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Relativity, Gravitation and CosmologyA Basic Introduction$
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Ta-Pei Cheng

Print publication date: 2009

Print ISBN-13: 9780199573639

Published to Oxford Scholarship Online: February 2010

DOI: 10.1093/acprof:oso/9780199573639.001.0001

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The expanding universe and thermal relics

The expanding universe and thermal relics

Chapter:
(p.205) 10 The expanding universe and thermal relics
Source:
Relativity, Gravitation and Cosmology
Author(s):

Ta-Pei Cheng

Publisher:
Oxford University Press
DOI:10.1093/acprof:oso/9780199573639.003.0010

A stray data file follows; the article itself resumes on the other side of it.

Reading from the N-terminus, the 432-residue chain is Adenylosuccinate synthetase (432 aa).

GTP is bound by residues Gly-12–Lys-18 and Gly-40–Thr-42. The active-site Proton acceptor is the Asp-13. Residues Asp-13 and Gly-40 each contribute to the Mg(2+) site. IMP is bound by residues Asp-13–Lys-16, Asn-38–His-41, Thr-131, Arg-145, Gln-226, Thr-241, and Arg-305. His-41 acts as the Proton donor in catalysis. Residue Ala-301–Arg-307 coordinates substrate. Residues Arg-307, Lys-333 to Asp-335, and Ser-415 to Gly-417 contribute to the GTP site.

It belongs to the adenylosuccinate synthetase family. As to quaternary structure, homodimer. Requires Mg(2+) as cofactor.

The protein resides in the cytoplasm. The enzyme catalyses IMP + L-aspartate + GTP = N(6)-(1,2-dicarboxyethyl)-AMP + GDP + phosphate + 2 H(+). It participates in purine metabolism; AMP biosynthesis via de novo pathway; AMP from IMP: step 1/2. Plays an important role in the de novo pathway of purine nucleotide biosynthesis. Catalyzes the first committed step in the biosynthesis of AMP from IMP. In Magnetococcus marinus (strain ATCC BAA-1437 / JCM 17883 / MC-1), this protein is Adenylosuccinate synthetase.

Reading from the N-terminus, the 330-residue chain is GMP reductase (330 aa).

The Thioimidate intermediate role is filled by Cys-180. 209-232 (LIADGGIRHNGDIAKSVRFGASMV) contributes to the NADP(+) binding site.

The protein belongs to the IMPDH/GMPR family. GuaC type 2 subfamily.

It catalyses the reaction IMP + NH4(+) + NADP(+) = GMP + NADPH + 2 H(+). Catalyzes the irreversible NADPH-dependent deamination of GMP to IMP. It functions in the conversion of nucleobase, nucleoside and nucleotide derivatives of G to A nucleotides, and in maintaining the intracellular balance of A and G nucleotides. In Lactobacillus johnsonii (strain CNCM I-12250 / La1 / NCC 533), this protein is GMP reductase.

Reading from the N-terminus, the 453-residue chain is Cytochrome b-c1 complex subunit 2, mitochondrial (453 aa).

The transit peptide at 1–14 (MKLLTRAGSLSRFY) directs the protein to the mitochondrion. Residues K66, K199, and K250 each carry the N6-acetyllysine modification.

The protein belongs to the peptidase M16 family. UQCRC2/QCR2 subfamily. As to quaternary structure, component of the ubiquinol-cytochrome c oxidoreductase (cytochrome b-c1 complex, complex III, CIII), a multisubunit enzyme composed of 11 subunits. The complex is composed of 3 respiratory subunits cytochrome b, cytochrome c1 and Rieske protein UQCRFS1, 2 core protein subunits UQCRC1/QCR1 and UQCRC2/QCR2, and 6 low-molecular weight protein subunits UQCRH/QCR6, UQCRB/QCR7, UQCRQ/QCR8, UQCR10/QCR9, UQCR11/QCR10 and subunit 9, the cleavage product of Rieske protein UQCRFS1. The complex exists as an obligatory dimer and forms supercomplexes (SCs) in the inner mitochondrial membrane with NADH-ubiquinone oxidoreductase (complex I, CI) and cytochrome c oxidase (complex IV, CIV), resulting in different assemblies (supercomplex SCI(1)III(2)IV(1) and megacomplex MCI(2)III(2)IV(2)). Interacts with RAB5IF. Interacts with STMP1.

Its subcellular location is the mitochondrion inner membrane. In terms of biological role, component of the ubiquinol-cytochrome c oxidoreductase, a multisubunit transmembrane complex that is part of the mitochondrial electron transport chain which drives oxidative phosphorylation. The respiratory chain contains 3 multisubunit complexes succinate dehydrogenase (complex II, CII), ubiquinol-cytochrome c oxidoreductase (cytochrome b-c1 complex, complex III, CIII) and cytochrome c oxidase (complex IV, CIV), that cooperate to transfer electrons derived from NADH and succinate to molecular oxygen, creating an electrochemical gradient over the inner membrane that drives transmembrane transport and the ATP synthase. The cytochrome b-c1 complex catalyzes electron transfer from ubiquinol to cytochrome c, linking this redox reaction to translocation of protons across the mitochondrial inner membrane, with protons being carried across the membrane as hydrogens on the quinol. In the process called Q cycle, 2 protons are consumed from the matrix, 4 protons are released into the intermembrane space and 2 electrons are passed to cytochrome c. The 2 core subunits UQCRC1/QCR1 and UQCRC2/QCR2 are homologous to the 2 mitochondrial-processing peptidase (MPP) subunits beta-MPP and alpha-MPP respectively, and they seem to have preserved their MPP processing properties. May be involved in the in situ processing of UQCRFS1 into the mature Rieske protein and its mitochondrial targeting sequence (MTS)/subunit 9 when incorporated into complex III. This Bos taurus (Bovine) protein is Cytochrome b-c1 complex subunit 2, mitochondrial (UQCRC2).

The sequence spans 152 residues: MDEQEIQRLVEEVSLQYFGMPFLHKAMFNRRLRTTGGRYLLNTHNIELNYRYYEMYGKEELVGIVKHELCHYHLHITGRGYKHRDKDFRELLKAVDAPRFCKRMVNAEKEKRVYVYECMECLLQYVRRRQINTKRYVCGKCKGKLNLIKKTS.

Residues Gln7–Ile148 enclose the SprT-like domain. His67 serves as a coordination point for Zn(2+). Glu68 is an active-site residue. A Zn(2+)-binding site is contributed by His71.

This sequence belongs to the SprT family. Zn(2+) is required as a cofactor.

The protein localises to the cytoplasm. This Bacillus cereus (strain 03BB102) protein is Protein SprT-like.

The dynamics of a changing universe are determined by Friedmann equations, which have simple quasi-Newtonian interpretations. The universe began hot and dense (the big bang), and thereafter expanded and cooled. The early universe had undergone a series of thermal equilibriums (e.g., neutrino decoupling). The observed abundance of the light nuclear elements (helium, deuterium, etc.) match well with their being the product of the big bang nucleosynthesis. When the universe was 360,000 years old, photons decoupled, and they remain today as the primordial light having a blackbody spectrum with temperature T=2.725K. The cosmic microwave background (CMB) is not perfectly uniform. The higher multipoles contain much information about the geometry, matter/energy content of the universe, as well as the initial density perturbation out of which grew the cosmic structure we see today.

Keywords:   Friedmann equations, quasi-Newtonian interpretation, critical density, big bang cosmology, nucleosynthesis, helium, deuterium, cosmic microwave background, CMB anisotropy, neutrinos

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